From Sunday’s sermon…
The man owed a whole lot of money. I don’t mean two or three thousand dollars on a Visa, or five or six thousand on an American Express, but he owed a whole lot of money. He owed close to three million dollars. The bookie to whom he owed the money called on the phone and told the man to meet him right away.
The man knew that he was in serious trouble. He had run up those debts and had no way to pay them back. As he drove his ragged old car, all the way to the meeting he tried to think of ways to get enough money to pay back what he owed. He simply knew that his job as a waiter would never even pay the interest on the money, much less the principle.
When he got to the meeting it was as he had feared. The bookie wanted all of his money and he wanted it right then. The man pleaded and begged, but the bookie said that it was over. “You know that I am a patient man,” said the bookie, “but my patience has run thin. I need that money and I need it now. If you can’t get it I will have my boys take care of you and your family.” Terror spread through the man as he realized that he was not only going to be hurt, but the pain would be spread to his wife and two small girls. At that news he fell down on his knees crying and begging, “Please, just give me a little more time to pay back the three million. I am expecting a big tip at my waiter’s job tonight. Please don’t hurt my family, just give me a little more time.” The bookie felt something that he very rarely felt, compassion. He had seen the two small girls and they were beautiful, so he did something that he had never done before. He said to the man “O.K. I tell you what I am going to do. I am going to forget all about this debt. I shouldn’t do this, and you do not deserve it, but I am going to have pity on you. Don’t you ever forget what I have done for you.”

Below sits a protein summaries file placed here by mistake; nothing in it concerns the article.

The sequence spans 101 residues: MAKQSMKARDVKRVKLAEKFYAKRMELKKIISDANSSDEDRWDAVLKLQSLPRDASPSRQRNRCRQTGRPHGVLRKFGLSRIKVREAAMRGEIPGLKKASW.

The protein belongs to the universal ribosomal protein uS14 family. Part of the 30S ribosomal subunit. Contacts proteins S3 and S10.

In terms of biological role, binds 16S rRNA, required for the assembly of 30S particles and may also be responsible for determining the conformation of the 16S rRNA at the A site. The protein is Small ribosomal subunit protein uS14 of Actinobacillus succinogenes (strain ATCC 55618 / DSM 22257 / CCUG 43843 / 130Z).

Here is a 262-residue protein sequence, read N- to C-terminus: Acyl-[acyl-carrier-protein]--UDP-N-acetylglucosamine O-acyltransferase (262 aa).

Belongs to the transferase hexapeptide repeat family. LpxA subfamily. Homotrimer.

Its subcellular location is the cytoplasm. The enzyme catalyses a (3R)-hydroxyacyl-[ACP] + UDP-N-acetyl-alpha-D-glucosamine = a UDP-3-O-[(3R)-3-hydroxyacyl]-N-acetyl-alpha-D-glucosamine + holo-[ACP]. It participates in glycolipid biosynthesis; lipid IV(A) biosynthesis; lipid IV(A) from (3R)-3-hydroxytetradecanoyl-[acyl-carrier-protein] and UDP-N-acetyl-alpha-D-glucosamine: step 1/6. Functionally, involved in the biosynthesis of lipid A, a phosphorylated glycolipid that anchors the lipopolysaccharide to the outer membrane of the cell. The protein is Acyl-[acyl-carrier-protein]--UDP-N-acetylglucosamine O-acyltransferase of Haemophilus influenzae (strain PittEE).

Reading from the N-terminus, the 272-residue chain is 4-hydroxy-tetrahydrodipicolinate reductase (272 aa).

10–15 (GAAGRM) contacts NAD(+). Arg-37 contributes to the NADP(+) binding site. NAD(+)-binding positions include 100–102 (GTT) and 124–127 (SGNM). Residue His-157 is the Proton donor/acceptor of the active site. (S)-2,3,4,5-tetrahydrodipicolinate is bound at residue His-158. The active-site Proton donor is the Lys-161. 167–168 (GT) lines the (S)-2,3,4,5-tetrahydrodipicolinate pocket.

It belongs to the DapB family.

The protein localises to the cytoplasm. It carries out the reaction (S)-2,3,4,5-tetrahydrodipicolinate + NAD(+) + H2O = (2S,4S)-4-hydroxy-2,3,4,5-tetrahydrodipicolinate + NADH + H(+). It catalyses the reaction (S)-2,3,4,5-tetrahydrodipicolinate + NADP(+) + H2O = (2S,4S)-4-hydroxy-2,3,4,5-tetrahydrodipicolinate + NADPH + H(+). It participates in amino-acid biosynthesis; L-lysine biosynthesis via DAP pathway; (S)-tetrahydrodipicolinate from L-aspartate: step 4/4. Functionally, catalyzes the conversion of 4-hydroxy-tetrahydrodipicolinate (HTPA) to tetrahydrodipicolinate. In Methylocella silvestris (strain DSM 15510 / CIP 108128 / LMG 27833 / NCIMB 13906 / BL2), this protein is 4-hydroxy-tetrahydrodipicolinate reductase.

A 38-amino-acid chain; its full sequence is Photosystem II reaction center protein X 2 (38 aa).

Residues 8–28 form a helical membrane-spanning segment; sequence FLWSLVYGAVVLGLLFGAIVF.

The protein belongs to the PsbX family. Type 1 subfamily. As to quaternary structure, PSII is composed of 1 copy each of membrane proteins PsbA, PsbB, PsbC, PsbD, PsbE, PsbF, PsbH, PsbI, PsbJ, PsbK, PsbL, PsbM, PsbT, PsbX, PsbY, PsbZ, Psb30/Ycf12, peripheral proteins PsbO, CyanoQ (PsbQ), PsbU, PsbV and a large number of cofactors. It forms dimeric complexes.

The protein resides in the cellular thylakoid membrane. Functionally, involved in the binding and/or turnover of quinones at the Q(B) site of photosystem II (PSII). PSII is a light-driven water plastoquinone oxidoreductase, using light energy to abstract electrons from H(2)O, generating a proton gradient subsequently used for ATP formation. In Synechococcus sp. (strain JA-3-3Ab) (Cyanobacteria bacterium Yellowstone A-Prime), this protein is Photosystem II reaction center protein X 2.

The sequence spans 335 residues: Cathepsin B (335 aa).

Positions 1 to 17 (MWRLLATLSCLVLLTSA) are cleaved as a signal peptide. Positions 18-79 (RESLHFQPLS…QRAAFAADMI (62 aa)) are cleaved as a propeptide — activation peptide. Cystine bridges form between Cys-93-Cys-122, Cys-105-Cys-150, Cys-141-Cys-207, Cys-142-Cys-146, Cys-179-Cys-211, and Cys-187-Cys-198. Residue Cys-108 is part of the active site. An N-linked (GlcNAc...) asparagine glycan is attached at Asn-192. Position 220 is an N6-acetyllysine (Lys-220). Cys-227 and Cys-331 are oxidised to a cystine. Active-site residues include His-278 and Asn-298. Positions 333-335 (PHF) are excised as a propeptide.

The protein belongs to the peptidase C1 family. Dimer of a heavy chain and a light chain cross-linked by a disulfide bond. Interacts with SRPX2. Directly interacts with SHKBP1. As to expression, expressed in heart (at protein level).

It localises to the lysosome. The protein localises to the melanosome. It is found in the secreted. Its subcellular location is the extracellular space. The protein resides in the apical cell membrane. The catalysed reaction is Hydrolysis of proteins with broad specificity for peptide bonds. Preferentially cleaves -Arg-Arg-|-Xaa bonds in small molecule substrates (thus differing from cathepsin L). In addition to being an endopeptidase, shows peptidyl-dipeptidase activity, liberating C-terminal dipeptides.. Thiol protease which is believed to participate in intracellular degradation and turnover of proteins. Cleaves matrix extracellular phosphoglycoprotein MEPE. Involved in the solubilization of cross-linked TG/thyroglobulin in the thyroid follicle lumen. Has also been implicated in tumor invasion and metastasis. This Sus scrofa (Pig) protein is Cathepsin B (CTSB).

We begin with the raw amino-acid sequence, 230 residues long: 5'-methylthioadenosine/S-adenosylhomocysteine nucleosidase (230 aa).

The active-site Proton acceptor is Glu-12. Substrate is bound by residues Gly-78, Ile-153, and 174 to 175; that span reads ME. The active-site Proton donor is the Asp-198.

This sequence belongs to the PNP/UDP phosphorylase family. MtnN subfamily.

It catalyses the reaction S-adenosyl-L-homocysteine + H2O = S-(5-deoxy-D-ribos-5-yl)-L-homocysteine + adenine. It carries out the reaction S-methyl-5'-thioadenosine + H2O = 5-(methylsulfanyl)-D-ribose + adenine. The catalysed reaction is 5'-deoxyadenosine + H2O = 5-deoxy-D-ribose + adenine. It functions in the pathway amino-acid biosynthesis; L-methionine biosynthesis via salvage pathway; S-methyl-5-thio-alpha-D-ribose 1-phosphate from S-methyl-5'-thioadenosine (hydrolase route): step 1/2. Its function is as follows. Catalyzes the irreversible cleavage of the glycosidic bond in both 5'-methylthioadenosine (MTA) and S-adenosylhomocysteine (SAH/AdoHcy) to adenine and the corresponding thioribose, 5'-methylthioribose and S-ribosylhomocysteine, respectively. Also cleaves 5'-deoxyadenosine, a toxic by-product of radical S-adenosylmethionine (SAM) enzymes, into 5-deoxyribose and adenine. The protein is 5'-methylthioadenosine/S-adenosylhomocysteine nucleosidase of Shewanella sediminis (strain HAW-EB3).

The man was astounded. He was free. The debt that had plagued him for almost his entire adult life had been taken away. It was almost too incredible to believe. He looked carefully at the bookie, thinking that this might be some kind of cruel joke, but he saw a look of compassion in his eyes and knew that his debt had been forgiven.
He walked outside of the restaurant where the meeting had taken place and he saw a friend, another waiter, who owed him three dollars. “Hey do you have that three dollars that you owe me?” he cried out angrily. “No, please just give me a little time, I am expecting some good tips tonight,” his friend replied in a frightened tone. The waiter was not content to wait for his three dollars, but grabbed his friend by the neck and began choking him. “Give me the three dollars. I know that you can pay,” he said. Finally his friend lost consciousness and he left him there, beaten and bruised, on the side of the street, in front of the restaurant.
What the man did not realize was that there were other waiters standing around. When they saw what the man had done, they were shocked, especially because they had heard that he had been forgiven of millions of dollars. They could not believe that a man who had been forgiven of millions, would choke a friend over three bucks, so they called the bookie.
“Is it true that you forgave a man of several million dollars today?” “Yes, why do you ask?” he said. When they told him of the waiter choking his friend into unconsciousness, the bookie was astounded. He called the man and demanded another meeting.
“What is wrong with you?” the bookie shouted! “I forgive you millions of dollars and you choke a man over a lousy three bucks. Here is your three bucks” the bookie yelled as he threw three one dollar bills at the man. “But forget about the forgiveness of your debt. You owe me the money and you owe it to me now.” With that the bookie’s friend’s, Vito and Johnny, came in and took the man out back and he was never heard from again, though some say that if you walk by the abandoned warehouse down by the docks, you can still hear him screaming at night.
This is what God our Father will do to you if you fail to forgive your brother or sister from your heart. (Samuel Lamerson, Knox Theological Seminary).